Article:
In line with the findings of this study, Davis (1993) opines that along with giving students enough time to prepare for examinations, tests and assignments, another way to thwart academic dishonesty out of the university atmosphere is to require students to submit drafts of papers to be peer-reviewed. The peer-reviewed drafts are to be turned in with their final paper so lecturers have all the drafts and corrections while grading the final copy (Davis, 1993). This can serve as a way to prevent cheating or plagiarism on certain papers or essays by having students monitor and use evaluation. When exam time comes, lecturers have options and ways to prevent cheating. Administering different copies of the exam with the questions mixed up can prove to be very frustrating to students when they are expecting to copy from their “neighbour” (Strom & Strom, 2007). Another way to simply change things up a bit is to change the wording of the questions on the test. It will become apparent on the student's faces when they act surprised that the questions have been changed or the wording is different from the test that they acquired from last semester (Strom & Strom, 2007). In addition, some assignments and assessments can be tweaked in a way that makes it especially difficult to cheat. For instance, instead of using the same exam repeatedly during different semesters, lecturers can develop a pool of questions and randomly draw a limited number of questions from the pool each semester, or even for each testing attempt. Such little tricks can work well to fight cheating (Masaiti et al., 2021).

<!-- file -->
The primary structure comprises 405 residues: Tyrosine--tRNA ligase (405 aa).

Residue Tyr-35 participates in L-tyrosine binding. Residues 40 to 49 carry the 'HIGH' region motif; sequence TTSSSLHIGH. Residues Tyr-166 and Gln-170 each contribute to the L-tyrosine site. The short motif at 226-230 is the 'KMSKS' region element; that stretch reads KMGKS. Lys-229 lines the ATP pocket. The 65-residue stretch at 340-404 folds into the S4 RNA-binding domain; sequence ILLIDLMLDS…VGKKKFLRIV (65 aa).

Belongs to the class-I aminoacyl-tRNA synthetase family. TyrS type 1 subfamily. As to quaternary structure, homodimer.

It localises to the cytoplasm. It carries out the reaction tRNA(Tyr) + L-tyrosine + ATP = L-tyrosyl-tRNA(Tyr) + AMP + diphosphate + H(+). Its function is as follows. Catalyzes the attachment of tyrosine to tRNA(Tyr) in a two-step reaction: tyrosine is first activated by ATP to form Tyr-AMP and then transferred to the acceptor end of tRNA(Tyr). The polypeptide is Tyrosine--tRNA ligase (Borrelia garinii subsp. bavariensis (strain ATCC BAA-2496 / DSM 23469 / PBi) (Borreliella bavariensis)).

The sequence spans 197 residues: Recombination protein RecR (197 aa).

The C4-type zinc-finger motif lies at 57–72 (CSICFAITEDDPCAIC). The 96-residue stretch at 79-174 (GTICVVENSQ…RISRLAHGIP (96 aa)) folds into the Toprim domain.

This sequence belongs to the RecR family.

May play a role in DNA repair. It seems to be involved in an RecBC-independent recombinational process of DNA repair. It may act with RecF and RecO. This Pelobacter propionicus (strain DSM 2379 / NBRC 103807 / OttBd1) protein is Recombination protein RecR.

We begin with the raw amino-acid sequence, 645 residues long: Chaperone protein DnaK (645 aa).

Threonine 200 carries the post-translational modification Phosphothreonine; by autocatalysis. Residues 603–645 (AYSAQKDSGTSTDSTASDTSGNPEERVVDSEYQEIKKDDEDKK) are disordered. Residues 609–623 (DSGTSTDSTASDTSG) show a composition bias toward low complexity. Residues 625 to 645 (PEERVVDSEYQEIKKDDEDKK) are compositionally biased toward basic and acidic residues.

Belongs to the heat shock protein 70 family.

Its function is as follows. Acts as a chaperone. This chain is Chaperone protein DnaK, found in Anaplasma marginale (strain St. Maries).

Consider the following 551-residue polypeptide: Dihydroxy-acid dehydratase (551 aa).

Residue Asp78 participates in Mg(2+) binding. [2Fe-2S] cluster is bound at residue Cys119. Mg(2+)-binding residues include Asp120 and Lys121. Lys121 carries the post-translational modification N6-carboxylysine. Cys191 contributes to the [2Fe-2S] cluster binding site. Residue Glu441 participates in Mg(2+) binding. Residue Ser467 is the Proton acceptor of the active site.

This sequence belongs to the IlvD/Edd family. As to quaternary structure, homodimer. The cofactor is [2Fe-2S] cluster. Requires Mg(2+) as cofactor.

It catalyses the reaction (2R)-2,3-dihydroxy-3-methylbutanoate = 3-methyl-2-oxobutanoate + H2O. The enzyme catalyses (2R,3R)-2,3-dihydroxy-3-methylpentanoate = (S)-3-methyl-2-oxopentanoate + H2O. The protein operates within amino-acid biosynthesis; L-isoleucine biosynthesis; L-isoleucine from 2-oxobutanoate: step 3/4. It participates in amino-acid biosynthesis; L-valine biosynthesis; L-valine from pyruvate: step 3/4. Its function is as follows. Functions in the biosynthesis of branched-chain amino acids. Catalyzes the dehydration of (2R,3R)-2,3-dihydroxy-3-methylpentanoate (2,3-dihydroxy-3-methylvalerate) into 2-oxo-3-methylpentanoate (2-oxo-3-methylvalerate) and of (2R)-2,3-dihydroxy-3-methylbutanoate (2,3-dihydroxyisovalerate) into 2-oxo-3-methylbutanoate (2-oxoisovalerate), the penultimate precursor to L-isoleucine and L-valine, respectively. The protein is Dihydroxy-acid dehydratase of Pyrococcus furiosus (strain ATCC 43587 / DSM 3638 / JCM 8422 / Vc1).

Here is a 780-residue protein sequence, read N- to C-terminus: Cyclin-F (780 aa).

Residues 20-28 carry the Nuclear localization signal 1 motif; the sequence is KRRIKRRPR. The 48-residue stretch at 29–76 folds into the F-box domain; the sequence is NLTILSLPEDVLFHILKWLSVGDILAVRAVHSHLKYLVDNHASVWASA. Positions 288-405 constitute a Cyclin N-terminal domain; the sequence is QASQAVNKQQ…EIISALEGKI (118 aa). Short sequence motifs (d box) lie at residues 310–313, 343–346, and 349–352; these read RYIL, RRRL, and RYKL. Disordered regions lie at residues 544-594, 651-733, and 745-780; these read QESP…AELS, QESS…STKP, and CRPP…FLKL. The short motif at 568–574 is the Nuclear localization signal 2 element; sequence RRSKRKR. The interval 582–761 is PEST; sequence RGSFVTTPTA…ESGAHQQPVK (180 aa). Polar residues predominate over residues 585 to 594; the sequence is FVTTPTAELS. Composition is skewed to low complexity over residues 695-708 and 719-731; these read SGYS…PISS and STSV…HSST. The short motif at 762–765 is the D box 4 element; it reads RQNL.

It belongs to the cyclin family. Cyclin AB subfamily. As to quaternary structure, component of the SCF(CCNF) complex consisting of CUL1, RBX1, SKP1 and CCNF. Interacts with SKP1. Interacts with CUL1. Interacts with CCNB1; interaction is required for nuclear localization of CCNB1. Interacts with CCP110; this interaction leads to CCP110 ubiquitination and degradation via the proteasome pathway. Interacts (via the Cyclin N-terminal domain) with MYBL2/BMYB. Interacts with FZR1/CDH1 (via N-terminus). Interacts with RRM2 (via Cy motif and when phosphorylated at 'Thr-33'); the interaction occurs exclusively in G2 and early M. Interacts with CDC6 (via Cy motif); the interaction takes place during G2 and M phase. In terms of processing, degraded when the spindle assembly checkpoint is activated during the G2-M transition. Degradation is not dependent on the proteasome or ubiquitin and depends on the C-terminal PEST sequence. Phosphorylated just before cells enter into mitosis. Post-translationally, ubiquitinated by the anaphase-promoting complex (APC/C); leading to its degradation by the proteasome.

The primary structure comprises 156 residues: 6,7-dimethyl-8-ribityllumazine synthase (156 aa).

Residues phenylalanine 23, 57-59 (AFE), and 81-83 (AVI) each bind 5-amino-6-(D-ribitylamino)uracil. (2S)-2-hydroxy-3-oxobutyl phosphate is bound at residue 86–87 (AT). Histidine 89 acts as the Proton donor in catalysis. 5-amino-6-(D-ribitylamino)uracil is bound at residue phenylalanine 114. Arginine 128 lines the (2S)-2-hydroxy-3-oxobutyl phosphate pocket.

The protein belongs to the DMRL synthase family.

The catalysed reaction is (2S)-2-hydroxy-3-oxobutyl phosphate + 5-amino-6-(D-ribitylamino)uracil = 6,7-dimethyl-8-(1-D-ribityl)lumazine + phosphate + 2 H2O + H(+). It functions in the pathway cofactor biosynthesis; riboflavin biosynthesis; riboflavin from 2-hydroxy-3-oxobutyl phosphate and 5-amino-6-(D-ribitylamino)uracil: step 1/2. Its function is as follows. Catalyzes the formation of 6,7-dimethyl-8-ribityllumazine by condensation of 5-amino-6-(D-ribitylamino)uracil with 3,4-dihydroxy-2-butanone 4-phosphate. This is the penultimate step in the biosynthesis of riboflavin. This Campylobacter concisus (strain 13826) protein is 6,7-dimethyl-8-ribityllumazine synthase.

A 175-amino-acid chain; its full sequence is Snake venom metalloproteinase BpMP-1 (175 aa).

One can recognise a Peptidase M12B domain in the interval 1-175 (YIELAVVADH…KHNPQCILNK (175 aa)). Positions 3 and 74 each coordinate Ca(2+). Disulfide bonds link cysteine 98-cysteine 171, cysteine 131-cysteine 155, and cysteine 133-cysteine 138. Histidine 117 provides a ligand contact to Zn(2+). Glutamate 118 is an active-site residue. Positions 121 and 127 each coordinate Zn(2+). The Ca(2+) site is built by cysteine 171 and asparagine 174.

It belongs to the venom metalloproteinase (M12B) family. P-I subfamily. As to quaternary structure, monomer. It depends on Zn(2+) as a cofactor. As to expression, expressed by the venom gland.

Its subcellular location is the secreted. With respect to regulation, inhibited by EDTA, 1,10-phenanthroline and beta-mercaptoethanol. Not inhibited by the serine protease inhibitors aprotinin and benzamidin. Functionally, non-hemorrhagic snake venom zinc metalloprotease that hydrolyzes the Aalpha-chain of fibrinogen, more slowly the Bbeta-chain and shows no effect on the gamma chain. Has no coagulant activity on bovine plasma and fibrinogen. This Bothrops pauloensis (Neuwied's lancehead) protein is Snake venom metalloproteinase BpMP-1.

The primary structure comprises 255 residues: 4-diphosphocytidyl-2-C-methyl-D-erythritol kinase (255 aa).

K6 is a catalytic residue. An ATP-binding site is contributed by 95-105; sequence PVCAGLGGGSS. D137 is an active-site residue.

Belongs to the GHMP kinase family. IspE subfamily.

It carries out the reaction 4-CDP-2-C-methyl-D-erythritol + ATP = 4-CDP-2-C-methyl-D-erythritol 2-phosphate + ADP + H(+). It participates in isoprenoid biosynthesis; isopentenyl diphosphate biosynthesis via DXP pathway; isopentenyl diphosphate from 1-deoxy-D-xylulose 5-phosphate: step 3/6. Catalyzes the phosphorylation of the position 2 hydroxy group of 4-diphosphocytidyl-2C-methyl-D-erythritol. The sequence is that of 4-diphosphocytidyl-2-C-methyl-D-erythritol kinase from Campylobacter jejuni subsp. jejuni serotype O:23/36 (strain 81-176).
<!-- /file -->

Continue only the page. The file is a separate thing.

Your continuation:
Similar to the findings and assertions of Stephens & Wangaard (2009), this paper established that another important factor in guarding against academic dishonesty is to promote transparency and access to information and communicate to students by emphasizing the importance of mastery goals over performance goals. This way the students will focus on the content and mastering the content versus just working towards the overall outcome of their grade. Keeping mastery goals in mind and engaging students in the content they are learning is very appealing and interesting (Stephens & Wangaard, 2009). When lecturers create appealing learning experiences, students apply their knowledge and apply the content learned to their lives. According to Stephens and Wangaard (2009), challenging students to have mastery goals is used as a tool to increase academic integrity.